European leaders were quickly criticised for slow responses to their Caribbean territories; leaders of France, The Netherlands, and The U.K. have since travelled to their respective islands to provide support. The French Island of Saint Martin suffered 14 fatalities and more than 200 people went missing. French President Macron arrived on the island with an airlift full of aid such as water, food, medication, and emergency equipment. Doctors and experts also attended in order to assess the damage and to contribute to the repair plans. French troops and police officers were also deployed to help stop lootings and to protect residents from the surge of crime. Macron acknowledged that Saint Martin’s weak infrastructure did not help the devastation suffered, and has vowed to rebuild the island to be a model for the region.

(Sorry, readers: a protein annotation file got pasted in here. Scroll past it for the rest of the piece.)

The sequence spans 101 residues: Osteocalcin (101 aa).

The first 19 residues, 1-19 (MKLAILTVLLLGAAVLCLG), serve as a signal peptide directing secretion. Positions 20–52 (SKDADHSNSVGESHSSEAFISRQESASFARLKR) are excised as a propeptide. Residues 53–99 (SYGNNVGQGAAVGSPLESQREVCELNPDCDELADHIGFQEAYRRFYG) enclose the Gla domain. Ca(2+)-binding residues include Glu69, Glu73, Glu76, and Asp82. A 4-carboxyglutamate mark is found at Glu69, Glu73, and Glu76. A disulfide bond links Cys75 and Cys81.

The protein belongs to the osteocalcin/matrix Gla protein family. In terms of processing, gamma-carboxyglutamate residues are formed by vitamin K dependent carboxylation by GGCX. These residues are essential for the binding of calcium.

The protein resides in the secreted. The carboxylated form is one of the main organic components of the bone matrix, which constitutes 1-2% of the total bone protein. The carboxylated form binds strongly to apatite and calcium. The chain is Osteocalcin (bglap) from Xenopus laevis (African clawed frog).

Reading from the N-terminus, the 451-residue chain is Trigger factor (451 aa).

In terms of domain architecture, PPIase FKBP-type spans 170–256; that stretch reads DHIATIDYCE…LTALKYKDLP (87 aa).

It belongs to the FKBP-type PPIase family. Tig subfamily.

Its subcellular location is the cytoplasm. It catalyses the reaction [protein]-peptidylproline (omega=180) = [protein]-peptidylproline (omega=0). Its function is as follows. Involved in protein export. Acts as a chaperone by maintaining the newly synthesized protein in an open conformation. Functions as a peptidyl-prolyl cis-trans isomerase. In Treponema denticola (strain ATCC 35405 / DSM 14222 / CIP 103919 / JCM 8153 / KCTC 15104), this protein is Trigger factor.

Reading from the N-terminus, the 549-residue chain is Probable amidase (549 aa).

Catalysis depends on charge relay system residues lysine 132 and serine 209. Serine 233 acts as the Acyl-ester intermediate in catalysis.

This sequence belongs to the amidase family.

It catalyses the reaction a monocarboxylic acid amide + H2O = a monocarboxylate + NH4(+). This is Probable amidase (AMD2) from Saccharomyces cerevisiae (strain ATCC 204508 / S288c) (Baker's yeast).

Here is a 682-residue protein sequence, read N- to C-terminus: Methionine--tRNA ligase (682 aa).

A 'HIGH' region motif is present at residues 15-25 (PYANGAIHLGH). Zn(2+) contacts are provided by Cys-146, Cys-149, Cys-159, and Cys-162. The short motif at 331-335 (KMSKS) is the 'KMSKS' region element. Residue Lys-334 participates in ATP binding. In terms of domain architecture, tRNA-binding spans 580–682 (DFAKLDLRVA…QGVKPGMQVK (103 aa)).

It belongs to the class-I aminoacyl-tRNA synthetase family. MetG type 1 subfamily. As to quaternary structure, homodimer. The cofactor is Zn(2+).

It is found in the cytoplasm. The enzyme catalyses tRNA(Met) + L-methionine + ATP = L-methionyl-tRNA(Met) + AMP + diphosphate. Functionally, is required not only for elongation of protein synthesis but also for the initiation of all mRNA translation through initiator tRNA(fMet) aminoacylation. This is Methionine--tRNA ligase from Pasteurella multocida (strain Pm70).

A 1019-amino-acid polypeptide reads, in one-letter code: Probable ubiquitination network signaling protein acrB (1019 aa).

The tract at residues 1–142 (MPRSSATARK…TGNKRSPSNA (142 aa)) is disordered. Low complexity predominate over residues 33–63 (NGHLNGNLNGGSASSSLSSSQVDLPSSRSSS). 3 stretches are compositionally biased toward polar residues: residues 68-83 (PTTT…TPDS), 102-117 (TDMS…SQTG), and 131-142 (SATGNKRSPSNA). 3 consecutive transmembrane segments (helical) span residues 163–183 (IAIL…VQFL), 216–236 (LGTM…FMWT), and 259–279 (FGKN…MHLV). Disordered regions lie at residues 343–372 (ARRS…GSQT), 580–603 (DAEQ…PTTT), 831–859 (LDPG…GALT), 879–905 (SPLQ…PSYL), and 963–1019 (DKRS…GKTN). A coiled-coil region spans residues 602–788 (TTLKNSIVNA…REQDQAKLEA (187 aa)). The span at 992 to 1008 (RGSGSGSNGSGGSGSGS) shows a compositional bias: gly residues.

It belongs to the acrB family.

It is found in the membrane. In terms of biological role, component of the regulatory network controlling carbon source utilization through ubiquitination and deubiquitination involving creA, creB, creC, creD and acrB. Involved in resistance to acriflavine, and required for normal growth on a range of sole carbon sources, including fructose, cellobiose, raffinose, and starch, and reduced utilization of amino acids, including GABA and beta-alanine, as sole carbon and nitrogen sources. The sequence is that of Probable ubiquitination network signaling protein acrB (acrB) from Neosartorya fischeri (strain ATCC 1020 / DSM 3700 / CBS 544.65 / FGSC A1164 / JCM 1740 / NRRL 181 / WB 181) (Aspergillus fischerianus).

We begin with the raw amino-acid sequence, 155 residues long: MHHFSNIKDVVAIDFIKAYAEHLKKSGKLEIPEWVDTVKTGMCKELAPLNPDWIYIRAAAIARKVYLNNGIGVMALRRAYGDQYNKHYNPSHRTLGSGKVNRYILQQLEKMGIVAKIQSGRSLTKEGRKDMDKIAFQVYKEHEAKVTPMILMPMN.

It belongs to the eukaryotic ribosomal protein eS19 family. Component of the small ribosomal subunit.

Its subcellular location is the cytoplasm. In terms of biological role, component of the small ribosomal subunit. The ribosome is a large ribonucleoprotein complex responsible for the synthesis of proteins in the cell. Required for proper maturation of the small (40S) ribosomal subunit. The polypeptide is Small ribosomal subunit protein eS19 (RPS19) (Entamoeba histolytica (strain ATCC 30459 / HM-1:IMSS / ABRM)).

Irma showed no mercy leaving chaos and destruction across all of its island victims. As citizens of British Virgin Islands were evacuated to Puerto Rico, rats replaced people on the streets, sewers overflowed, and stagnant water raised creating a serious health hazards, including concern over the possible rise of mosquito-borne diseases. People are crammed into over-crowded and confined spaces, raising the risks of the spread of communicable diseases...
Policy overview: Food pathways to AMR - A call for international action
Due to its rising prevalence, antimicrobial resistance (AMR) is a global threat to sustainable development. Whilst there are many diverse factors influencing the development and spread of AMR, the use of antibiotics in food production is one that has long been unrecognised. Several food ingredients contribute to AMR through production, processing, and even preparation in kitchens, including hospital kitchens.